Before we reached for the iron and flux, Dave went through a little bit of soldering theory: “When we come to soldering bits of brass together, most people will put a bit of solder here [see Fig 1]. If you press against the upright there [see Fig 2] it will fall apart because there’s no solder there. “We want it to have solder down both sides [see Fig 3]. The material either side of the joint will break before the solder does [see Fig 4].” Dave handed me a pair of pliers and I tried to pull a newly soldered joint apart. As he predicted, the brass snapped above the joint – but the joint remained completely intact.
Tinning also works when building kits. The process is simple: flux both pieces, “splosh” solder over the sides and the ends, hold the pieces together and then add heat. The solder will melt, fixing both parts together. Except that it wasn’t working. There wasn’t enough heat at the tip of my iron. Dave suggested using the side of the tip to transfer more heat but it still wasn’t enough. “The solder’s spreading,” Dave observed, “but the iron is sticking to the metal. “What’s happening is that the brass is sucking the heat out of the solder; it’s taking all the heat away. It’s not melting the solder so it’s not flowing.” Dave used a Weller soldering station (see p51), which is able to transfer much more heat. Having re-fluxed the components, I was able to spread a thin layer of solder over both components, before using more flux and reapplying the iron. Said Dave, “Can you see the little meniscus develop between the edge of the tip and the joint? “If you’ve got that meniscus, go back and touch the metal and draw it all the way along the joint and just keep going. When you cut off the end there should only be a little tiny bit of solder. Go around the other side to have a look at it, to see if it’s almost gone through. “Now, it’s worth doing this again but on the other side. A little bit of flux and, just very slowly, start at one end.” Result: I joined two bits of brass together!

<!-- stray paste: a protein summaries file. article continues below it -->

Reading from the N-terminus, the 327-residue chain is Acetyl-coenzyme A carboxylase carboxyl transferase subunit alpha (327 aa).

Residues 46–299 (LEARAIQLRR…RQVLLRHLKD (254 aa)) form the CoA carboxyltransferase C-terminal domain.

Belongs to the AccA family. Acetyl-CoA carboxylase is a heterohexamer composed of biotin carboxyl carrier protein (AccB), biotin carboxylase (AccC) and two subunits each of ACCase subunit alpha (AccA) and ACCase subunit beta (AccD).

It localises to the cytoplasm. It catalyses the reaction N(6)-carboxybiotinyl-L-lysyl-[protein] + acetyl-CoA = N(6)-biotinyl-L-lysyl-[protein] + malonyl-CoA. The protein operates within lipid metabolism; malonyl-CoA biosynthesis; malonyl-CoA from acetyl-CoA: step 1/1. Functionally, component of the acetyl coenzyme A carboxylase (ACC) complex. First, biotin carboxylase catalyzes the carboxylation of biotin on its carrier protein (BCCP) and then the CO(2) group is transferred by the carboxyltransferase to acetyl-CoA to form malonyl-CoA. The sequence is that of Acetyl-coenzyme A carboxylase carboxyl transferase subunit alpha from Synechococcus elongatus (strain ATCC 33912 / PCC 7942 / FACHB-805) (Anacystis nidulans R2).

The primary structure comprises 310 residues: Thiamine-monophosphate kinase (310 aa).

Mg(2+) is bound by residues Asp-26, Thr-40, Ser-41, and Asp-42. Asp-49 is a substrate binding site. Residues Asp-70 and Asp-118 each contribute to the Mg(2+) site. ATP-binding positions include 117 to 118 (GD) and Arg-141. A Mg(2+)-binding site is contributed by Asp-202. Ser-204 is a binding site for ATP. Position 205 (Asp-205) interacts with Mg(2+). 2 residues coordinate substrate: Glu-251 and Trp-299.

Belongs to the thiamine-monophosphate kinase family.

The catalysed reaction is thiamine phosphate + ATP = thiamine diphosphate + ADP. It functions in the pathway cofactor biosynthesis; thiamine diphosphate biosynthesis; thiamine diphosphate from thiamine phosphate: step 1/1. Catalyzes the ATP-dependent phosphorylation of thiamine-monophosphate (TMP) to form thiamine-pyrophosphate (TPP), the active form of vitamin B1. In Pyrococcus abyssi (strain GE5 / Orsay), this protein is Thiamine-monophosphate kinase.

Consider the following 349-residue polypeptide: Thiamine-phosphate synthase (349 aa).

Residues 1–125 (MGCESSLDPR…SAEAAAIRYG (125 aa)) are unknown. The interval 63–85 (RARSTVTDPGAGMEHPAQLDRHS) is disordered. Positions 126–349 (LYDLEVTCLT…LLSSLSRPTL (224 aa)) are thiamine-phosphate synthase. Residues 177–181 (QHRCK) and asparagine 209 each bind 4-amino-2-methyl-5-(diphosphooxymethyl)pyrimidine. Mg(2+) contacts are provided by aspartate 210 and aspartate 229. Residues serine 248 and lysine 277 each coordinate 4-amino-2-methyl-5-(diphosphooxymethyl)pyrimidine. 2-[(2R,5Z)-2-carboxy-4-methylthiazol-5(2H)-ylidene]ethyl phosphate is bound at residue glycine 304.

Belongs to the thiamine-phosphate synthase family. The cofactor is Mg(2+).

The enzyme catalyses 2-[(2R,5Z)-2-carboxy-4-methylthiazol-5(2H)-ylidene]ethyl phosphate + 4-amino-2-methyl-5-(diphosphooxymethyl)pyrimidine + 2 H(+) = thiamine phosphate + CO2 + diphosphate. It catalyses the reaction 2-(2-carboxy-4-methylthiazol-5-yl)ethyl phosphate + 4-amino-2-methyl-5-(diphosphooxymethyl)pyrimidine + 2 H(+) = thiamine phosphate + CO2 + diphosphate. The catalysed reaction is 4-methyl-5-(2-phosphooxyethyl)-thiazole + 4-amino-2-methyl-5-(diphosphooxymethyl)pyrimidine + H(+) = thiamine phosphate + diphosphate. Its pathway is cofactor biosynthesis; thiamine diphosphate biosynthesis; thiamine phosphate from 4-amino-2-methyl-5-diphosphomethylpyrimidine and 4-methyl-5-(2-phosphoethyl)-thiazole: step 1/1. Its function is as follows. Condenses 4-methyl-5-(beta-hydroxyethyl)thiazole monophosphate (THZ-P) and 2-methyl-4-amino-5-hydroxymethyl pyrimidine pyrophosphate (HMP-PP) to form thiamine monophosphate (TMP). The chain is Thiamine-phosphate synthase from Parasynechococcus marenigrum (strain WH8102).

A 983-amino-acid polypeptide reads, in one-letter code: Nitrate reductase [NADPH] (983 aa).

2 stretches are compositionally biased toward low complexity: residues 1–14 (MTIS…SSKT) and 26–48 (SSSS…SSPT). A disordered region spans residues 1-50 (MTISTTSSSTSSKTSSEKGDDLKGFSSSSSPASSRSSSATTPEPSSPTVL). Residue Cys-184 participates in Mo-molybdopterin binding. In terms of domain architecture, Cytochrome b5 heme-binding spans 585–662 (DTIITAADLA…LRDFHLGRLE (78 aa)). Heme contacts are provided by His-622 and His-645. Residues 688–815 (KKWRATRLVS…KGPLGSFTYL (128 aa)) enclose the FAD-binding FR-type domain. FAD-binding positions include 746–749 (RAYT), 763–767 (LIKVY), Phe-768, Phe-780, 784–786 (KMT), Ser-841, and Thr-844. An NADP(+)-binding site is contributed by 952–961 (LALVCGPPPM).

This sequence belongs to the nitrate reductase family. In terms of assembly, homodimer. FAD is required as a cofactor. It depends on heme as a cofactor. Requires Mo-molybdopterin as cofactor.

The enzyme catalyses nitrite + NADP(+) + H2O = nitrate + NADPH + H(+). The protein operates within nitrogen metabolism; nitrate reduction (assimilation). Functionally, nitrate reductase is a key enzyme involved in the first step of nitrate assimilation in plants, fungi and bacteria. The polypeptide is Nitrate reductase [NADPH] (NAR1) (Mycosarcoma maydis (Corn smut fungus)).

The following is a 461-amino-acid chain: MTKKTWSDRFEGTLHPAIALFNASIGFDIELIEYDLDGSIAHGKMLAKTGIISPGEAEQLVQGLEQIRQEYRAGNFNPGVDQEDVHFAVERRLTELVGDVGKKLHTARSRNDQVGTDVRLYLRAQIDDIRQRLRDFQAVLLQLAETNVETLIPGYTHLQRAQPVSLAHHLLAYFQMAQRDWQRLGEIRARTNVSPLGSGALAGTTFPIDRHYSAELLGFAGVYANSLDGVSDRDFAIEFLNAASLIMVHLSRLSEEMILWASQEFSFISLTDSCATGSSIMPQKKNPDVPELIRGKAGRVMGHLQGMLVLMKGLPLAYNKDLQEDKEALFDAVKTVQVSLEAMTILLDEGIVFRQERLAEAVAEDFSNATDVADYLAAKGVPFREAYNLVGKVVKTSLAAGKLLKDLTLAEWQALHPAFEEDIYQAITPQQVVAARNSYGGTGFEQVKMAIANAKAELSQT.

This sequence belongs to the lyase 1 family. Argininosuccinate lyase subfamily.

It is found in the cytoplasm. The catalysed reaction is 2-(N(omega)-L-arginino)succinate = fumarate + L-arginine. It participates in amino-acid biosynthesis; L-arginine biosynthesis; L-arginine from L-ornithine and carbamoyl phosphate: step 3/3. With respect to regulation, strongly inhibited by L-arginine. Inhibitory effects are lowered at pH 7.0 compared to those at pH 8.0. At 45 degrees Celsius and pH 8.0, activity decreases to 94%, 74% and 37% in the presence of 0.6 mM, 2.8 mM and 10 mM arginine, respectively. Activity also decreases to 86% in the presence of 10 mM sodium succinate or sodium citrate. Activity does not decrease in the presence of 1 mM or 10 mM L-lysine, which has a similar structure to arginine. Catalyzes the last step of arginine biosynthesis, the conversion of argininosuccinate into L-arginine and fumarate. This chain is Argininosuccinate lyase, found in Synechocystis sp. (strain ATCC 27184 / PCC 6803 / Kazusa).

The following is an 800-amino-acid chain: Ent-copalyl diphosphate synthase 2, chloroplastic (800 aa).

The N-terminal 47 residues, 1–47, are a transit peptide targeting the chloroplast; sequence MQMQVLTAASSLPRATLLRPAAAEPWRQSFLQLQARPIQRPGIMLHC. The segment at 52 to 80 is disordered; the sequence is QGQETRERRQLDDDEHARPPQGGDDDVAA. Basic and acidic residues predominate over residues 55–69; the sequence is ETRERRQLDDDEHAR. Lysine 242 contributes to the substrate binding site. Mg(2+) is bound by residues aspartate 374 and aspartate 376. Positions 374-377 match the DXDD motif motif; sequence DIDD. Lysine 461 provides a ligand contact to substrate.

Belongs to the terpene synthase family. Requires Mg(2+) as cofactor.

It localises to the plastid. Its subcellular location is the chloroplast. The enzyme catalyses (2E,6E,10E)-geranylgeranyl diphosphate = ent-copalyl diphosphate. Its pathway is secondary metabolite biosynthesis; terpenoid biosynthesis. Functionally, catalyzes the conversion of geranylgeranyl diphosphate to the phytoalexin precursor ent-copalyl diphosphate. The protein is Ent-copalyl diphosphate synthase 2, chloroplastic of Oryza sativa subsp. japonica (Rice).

WHY TINNING IS GOOD
“Because you tin both parts separately,” Dave explained, “you don’t place as much stress on them. Parts will always expand because of the heat, so each part will expand and cool down before you try to put them together. “If you try to solder fine parts together straight away and, for example, a bit of the solder sticks and the other bit doesn’t, it could distort or kink a part.”
FLUXING THE JOINT
You can, however, save time by soldering two pieces of brass together without tinning. “This time, we’ll add flux to both parts - fluxing the joint so to speak - and solder the two together,” said Dave. “Hold the two pieces together, add flux and then gently introduce the soldering iron. Allow [the joint] to heat up and then gently draw the iron across. Work slowly. You may need to top up just a bit more solder, start halfway down and go forward and backwards so that it keeps the flow going. You’ll end up with just a smear of solder so there’s nothing much to clear away.”
Dave’s Expert Tip “If you can, make gravity work for you. Try and solder ‘downhill’ if you can - most solder has got lead in and lead will always drop.” Dave’s Expert Tip “Heat is the beauty of soldering. If you make a mistake, add heat and you can correct it. Can you do that with glue? No. You’d have to pull it all apart, clean it all up and start again. That is why soldering is so good.”